14. Zip Lining in Hawaii
Our three-week trip to the Hawaiian Islands was filled with beautiful, unique, and exhilarating experiences. The Big Island of Hawaii was our first island to visit.
Helicopter rides, nighttime volcano watching, submarine diving, and jeep road trips were just a few of the new adventures on our itinerary.
Zip Lining was a little out of my comfort zone, but I was all in to give it a try.
Our day started with a ride over from the Fairmont Orchid to Hilo with our tour KapohoKine Adventures. We had a stop at their waiver sign-in center and to get weighed (not too excited about this part).
The ride up the mountain was scenic; however, be prepared for a very bumpy trail! Since my husband booked the tour, I did not ask many questions. No worries, I was filled in on everything at the extensive orientation.
It was here I discovered we were doing an 8 station, almost two miles long (the longest on the Big Island) and 160 feet in the air Zipline.
You receive all safety precautions, walking up onto the platforms, your harness, and the braking systems. I was very relieved to find out they are the only dual-track zip line to be right alongside my husband.
They alleviate some fears until it’s your turn to step up on the platform and then the box. Did I mention I’m 54, and I am a little scared of heights?
The “box”; for some reason having to step up on a 2’x2’ box and wait for the “go sign” was the most uncomfortable part for me.
So here we go, the first station is to give you a little taste, and it was fun! I was actually excited to move on to the next station. Each Zipline trip was amazing!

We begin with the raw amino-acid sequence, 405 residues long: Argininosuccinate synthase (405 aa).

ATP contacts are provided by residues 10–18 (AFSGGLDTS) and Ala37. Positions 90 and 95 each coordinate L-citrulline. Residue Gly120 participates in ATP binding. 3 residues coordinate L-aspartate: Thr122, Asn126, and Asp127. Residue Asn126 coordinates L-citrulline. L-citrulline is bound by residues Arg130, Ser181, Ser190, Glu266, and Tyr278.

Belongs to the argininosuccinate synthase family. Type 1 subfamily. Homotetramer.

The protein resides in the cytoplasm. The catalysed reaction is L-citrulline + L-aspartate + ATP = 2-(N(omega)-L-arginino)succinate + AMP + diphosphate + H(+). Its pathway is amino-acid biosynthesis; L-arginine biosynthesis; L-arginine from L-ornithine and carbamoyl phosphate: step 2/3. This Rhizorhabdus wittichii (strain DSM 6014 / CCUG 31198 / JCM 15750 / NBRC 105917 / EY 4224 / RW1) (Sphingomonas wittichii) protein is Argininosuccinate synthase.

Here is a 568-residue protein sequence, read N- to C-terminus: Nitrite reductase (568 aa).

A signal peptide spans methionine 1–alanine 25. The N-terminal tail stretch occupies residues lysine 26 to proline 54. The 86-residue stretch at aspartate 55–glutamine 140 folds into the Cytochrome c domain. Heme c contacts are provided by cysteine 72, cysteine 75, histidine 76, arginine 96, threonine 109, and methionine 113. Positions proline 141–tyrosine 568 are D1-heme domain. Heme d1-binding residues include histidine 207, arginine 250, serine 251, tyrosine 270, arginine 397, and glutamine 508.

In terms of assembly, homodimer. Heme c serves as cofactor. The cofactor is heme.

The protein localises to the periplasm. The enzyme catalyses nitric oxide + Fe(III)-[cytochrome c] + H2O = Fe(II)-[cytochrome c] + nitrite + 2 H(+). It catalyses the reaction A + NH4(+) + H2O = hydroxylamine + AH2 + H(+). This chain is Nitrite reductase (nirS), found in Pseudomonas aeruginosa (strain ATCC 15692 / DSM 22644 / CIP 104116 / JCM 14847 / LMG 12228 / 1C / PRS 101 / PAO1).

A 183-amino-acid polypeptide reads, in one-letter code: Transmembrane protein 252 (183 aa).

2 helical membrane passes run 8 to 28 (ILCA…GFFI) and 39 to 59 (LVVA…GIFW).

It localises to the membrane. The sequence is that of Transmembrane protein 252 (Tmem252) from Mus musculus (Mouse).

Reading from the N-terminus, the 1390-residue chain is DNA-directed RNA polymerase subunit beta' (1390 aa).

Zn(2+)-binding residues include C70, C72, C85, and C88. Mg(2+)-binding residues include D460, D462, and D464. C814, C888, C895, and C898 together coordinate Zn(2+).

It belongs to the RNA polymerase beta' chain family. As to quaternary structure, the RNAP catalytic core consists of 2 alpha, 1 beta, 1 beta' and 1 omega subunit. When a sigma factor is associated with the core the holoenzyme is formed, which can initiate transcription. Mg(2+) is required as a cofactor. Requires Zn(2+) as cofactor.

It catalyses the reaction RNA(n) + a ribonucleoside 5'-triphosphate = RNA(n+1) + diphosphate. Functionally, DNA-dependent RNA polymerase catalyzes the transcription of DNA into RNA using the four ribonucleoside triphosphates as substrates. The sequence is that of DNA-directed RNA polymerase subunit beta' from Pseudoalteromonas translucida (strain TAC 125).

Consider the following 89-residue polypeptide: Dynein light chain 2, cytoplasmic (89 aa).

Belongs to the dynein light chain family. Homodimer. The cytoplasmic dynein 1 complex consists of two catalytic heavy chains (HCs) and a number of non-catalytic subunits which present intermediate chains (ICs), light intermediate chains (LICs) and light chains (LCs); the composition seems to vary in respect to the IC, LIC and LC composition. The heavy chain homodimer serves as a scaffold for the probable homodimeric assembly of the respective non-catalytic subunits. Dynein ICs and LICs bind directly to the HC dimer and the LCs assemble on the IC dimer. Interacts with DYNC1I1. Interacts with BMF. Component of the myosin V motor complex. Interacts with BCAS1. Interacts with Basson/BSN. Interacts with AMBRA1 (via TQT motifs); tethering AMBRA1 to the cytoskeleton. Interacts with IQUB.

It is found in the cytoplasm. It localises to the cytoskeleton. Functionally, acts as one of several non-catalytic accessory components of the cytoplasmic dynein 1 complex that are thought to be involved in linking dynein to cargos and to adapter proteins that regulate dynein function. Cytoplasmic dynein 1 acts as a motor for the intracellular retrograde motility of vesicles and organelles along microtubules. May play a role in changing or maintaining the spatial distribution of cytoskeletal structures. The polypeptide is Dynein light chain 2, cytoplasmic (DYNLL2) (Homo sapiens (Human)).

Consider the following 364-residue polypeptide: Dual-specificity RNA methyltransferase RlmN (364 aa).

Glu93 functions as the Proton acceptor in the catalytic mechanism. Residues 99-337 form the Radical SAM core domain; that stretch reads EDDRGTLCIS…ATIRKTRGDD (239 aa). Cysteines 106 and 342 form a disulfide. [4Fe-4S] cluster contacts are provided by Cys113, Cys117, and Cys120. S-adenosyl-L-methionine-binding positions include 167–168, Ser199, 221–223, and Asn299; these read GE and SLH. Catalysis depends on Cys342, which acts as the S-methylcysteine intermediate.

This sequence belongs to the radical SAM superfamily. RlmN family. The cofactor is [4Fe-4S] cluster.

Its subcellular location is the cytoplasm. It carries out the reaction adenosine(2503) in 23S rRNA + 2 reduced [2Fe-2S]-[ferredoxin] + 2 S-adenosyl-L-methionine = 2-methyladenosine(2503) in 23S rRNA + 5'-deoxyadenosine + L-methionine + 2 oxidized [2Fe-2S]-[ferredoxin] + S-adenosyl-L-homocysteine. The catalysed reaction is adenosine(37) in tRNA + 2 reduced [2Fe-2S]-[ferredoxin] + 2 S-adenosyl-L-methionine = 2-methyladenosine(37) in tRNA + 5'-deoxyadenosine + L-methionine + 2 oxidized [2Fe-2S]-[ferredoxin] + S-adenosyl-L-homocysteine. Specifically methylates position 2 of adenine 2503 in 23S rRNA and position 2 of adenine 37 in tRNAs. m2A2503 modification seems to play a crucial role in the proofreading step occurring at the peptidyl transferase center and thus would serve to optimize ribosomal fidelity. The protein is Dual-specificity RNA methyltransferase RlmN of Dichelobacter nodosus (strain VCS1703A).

The feeling of flying through the air is incredible! The views were stunning in this tropical paradise, with the Pacific Ocean as a brilliant blue backdrop as you fly towards it.
Soon we were about to go over the rainfalls. At this station, I decided I just have to video, or I will regret it! Proud of myself that I could manage to let go of my “hold on for dear life grip.”
Exhilarating is the best word to describe Ziplining in Hawaii. If you have plans to make sure you don’t skip this activity that the whole family can do and really enjoy.
Sherrie from Travel by a sherrie affair
15. Exploring Muskoka, Ontario, Canada
I visited Canada last summer, it’s my first time there, and I’m really looking forward to seeing its breathtaking natural wonders. The perfect opportunity came when I joined my sister and her friends on their trip to Muskoka.
Muskoka, often referred to as the “cottage country’ by the people of Toronto, is known for its stunning landscapes and the various recreational activities you can do there.
It is about 2 hours from Toronto; that’s why many Torontonians have cottages there for their weekend getaways.
But for this trip, we just decided to book a lakeside hotel, the JW Marriot, The Rosseau Muskoka Resort, and Spa. It is a fantastic hotel with an incredible view of Lake Rosseau.
Aside from the pool, spa, and other hotel amenities, this is the perfect place for us because of its convenient location. It provides us easy access to explore the area. We rented their kayaks and canoes to paddle around the lake and toured the small islands while getting a good upper body workout and soaking up the sun.
I learned that Canadians love the sun, so they try to get more of it as possible when they can. We were also able to rent a bike to explore the surrounding areas of the hotel. They provided us with an easy-to-follow route map.
It’s so cool to bike on their trail lined with colorful trees. We even got a chance to see some wildlife. We saw a deer crossing the road!
Another thing that we did while in Muskoka is visit a cranberry farm and winery. We had no idea how cranberries were grown and harvested before visiting this lovely place. We also did a short hike on their summer trail, which includes a self-guided eco-tour.
Overall, it is a pretty epic trip for me. It’s my first time not only in Canada but also in North America. This side of the world left a great impression that I would definitely come back and explore some more.
Mark from Staycation Philippines
16. Diving with Manta Rays in Komodo National Park
When I visited Komodo National Park, I knew I wanted to dive, but I didn’t expect that the underwater world there would be the most beautiful thing I had ever set my eyes on.